Losing someone you love can throw you off-balance and make you feel like you’re losing control of your life. This is completely normal in the early stages of grief. Whether you’re feeling sad, angry, guilty, numb – all of these are natural reactions to loss. However, the intensity of your grief should decrease over time, becoming less sharp, less overwhelming. Unfortunately, for some, grief can trigger or exacerbate unhealthy coping habits, leading to something called “negative coping.” When these habits are unaddressed or go on too long, they can seriously affect your ability to live a healthy life.
What is “Negative Coping”?
First, let’s look at negative coping, so you have a clear understanding of what it is and how to identify it.
While we all cope with grief and stress in our own ways, there are some habits that are destructive to a person’s health – both physical and emotional. “Negative coping” refers to any behavior that is used to avoid painful emotions or situations. These numbing actions provide momentary relief (“avoidance”), but they do not facilitate healing in any way.
Why is negative coping bad?
The biggest reason negative coping is so harmful is because it prevents you from dealing with your emotions in a healthy way. In a way, you get trapped in a cycle of avoidance. It’s too hard to deal with the emotions, so you numb yourself with other things. These other things aren’t necessarily bad on their own, but they can be taken to an unhealthy extreme. For example, it’s fine to enjoy a glass of wine or other alcoholic beverage now and then, but if you are leaning on alcohol to numb your feelings, there’s a problem.
How do I know when someone is participating in negative coping?
It can be hard to pinpoint because everyone experiences grief in a different way, but numbing activities are a good indicator. For example, if you know someone who has been watching TV a lot, that may not be a sign of negative coping. However, if that person is actively avoiding all other responsibilities, isolating themselves, and skipping work to watch TV (even months after the loss), then there’s cause for concern.
Now that you understand negative coping, let’s discuss 4 unhealthy coping habits to avoid.
4 Unhealthy Coping Habits to Avoid
Before we look at some of the more damaging unhealthy coping habits, it’s important to understand that any behavior can be unhealthy when it’s used incorrectly. For instance, if you spend too much money, eat too much food, sleep too much, or watch TV too much, you can develop an unhealthy habit around that behavior. It’s important to evaluate why you are doing it and what you are avoiding.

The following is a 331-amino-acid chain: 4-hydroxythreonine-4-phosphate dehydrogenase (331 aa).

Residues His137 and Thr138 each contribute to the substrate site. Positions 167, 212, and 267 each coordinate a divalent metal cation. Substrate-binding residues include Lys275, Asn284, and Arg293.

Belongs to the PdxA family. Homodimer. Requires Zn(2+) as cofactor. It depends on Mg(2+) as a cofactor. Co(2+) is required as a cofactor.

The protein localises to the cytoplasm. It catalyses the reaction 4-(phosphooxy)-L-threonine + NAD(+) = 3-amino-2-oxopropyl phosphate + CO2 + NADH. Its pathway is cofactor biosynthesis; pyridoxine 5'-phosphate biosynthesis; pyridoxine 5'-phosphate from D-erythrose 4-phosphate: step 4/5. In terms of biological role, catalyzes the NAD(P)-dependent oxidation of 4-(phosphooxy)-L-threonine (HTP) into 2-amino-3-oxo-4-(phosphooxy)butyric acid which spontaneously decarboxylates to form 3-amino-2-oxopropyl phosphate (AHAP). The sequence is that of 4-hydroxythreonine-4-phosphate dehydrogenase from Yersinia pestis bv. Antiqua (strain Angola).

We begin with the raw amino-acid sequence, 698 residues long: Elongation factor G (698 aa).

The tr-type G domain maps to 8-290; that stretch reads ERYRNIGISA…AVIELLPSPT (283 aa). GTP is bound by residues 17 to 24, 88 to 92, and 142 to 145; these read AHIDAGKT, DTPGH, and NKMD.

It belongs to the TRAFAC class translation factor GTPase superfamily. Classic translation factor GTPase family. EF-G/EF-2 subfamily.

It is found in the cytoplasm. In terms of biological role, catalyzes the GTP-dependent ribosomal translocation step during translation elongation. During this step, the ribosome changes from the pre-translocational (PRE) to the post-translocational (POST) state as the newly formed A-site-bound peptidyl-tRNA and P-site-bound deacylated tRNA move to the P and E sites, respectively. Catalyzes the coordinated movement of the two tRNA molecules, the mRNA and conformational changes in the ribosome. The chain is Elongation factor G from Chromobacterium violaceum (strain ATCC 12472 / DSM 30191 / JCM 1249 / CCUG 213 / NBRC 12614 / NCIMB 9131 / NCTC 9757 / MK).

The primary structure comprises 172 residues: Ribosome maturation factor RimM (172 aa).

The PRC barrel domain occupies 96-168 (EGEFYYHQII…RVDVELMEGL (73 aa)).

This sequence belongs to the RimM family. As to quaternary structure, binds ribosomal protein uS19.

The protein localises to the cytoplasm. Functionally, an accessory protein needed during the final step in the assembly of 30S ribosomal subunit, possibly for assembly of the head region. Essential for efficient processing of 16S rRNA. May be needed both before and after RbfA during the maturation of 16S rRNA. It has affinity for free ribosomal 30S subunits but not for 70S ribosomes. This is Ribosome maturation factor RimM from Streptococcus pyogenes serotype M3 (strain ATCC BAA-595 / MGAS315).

Here are some normal behaviors that can take on an unhealthy edge during times of loss:
- Working long hours/staying busy
- Focusing on the needs of your family only/ignoring yourself
- Using food to numb your feelings
- Forgetting self-care/hygiene
- Sleeping too much
- Allowing an activity to consume your life (working out, TV, video games, etc.)
While all of these are concerning, there are some coping habits that are particularly damaging to your physical and emotional health. Participating in these activities may end up harming you or someone else.
#1 – Living in Denial
While denial is a normal part of grief, it should pass relatively quickly. When you see a loved one’s body at the visitation, attend the service, or help scatter the ashes, these actions all help you accept the reality of the death. However, refusing to acknowledge reality or choosing to live in denial can be very harmful. This doesn’t necessarily mean you don’t believe the death occurred, but it does mean you’ve shut off your emotions. If you don’t come to some form of acceptance, it can lead to fewer meaningful connections and feeling trapped in an emotional purgatory. Without meaningful connections, the zest for life is lost, and you live the shadow of a life you could have.